Sunday State News Briefs: Milwaukee has most early voters in stateWisconsin News
-- City of Milwaukee voters are leading the way in Wisconsin when it comes to early voting.
MILWAUKEE - City of Milwaukee voters are leading the way in Wisconsin when it comes to early voting.
Last Friday was the deadline. Milwaukee Mayor Tom Barrett points out more people have cast their ballots early for this election than those who did so in 2008, despite the face the early voting period was nearly twice as long that year. About five thousand more people voted early in Milwaukee. At a Saturday rally for President Obama in Milwaukee, Barrett encouraged voters to go to the polls next Tuesday, making sure to get their friends and neighbors to cast their votes as well.
Wisconsin Congresswoman Gwen Moore says serving on the House Budget Committee chaired by vice presidential candidate Paul Ryan has made her, quoting here, “witness to the crime.” The Milwaukee Democrat talking about the budget plan pushed by the Janesville Republican, who is chairman of that powerful committee in the U.S. House of Representatives. Moore was speaking in Milwaukee yesterday at a political rally featuring an appearance by President Barack Obama. She says she hopes her fellow Democrat, Tammy Baldwin, is also elected to the U.S. Senate. Baldwin is running against former Wisconsin Governor Tommy Thompson.
A request from the city of Racine for help has brought on no response from churches and nonprofit organizations. Racine asked tax-exempt groups to help the local economy by paying taxes, even though they don’t have to. It was called the “Racine’s Fair Share” program and the city administration is saying it didn’t work. Letters were sent to 182 nonprofit organizations last September, asking them to consider paying a portion of the property tax they would have had to pay if they weren’t exempt. Mayor John Dickert wrote the letter, pointing out the nonprofits are getting city services like police and fire protection and snow plowing. Eight other nonprofit organizations already pay for some services through what is called the PILOT program. That brought in a little over 97 thousand dollars last year.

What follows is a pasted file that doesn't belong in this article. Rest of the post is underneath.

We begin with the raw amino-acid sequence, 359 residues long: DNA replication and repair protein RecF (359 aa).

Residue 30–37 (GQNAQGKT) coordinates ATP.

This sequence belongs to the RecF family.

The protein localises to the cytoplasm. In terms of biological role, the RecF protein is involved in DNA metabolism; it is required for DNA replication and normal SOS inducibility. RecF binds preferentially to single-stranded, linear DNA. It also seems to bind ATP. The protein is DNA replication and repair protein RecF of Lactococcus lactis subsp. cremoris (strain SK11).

A 23-year old Marshfield man has a court appearance scheduled for tomorrow morning on charges he pour gasoline on a pregnant woman, then threatened to set her on fire. Tyler S. Ress is charged with four felonies and three misdemeanors. Ress is accused of assaulting the 28 year old Marshfield woman last September. Prosecutors say he punched her in the stomach several times, then also tried to strangle her. The domestic attack lasted three hours.
Two public safety departments in Dane County are squabbling after a volunteer firefighter in Brooklyn was stopped for speeding on his way to a fire call. Dan Dean accused Oregon police officer Ted Gilbertson with over-reacting when Gilbertson drew his gun during a traffic stop last June. Dean had been speeding to the fire station in his private vehicle after being paged. Both Dean and Gilbertson were using lights and sirens at the time. Dean is contesting the ticket he was given for failing to yield to an emergency vehicle. He says he didn’t pull over when he saw Gilbertson’s emergency flashers because he thought they both were responding to the same emergency. Gilbertson has been cleared of any wrongdoing. Oregon authorities point out the fire was a minor one, was broadcast that way, and Dean shouldn’t have activated his emergency siren and flashers. There is also disagreement about how fast Dean was driving.
Brown Deer is hiring an independent law enforcement instructor to review the way the city’s police department handled incidents involving the man who went on a fatal shooting rampage at a Brookfield spa. All contacts the Brown Deer police had with Radcliffe Haughton will be reviewed by Robert Willis. Haughton killed his estranged wife Zina and two others October 21st. Since then, Brown Deer police have been criticized for not arresting Haughton during several domestic incidents involved the couple over the last 11 years. A dozen Wisconsin lawmakers accused the police chief of not following the state’s mandatory arrest law on at least two of the domestic violence cases reported. Lawmakers from the area said last week’s call for action was a “knee-jerk reaction,” but they are in favor of an independent review.